On Christmas Day 2010 I sat with my grandfather at his kitchen table. The house had settled—the rest of the family had broken into smaller groups after dinner to catch up on news and recall memories. My grandfather left the room for a moment, returning with a gift bag which he dropped in front of me. He placed his hand on my shoulder. “I love you, pal,” he said and again walked out of the kitchen.
I pulled out a red vinyl-wrapped scrapbook. On its cover Autographs was once etched in gold, now only a hint of yellow remained after decades of age. I opened the book to find a date scrawled in blue ballpoint on the inside cover—“Jan 27/52”. Beneath it my grandfather noted that it had been passed down to him from his mother. But the origin of the book went back a generation further to her mother.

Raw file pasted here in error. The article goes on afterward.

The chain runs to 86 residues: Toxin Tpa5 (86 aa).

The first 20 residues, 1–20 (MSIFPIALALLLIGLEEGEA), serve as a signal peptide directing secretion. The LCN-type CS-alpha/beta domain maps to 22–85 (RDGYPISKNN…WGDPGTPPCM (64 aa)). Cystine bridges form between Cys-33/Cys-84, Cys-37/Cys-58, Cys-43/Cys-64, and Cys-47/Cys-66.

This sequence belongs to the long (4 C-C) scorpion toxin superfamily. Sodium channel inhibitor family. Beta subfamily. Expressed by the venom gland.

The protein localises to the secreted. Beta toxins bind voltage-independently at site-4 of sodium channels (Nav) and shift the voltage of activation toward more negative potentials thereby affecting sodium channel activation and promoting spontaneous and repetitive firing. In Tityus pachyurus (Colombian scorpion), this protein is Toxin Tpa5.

My great-great-grandmother was an autograph collector.
The first autograph in the book was hers: Marian W. Walsh. The pages that followed contained an eclectic mix of 46 cut signatures, most from politics, music, and education. Each paper strip was affixed hastily with stamps or tape. There was a U.S. President, a First Lady and an iconic inventor. I suspect most may be secretarials or even facsimiles though I don’t possess the eye of an authenticator. But what’s certain is that this is a genuine relic of one of Marian Walsh’s passions, one she shares with her great-great-grandson.
(If you’re a Boston-based authenticator or know one, I’d love to have this book examined.)
Do you share the hobby with a family member? Leave a comment and tell me about it.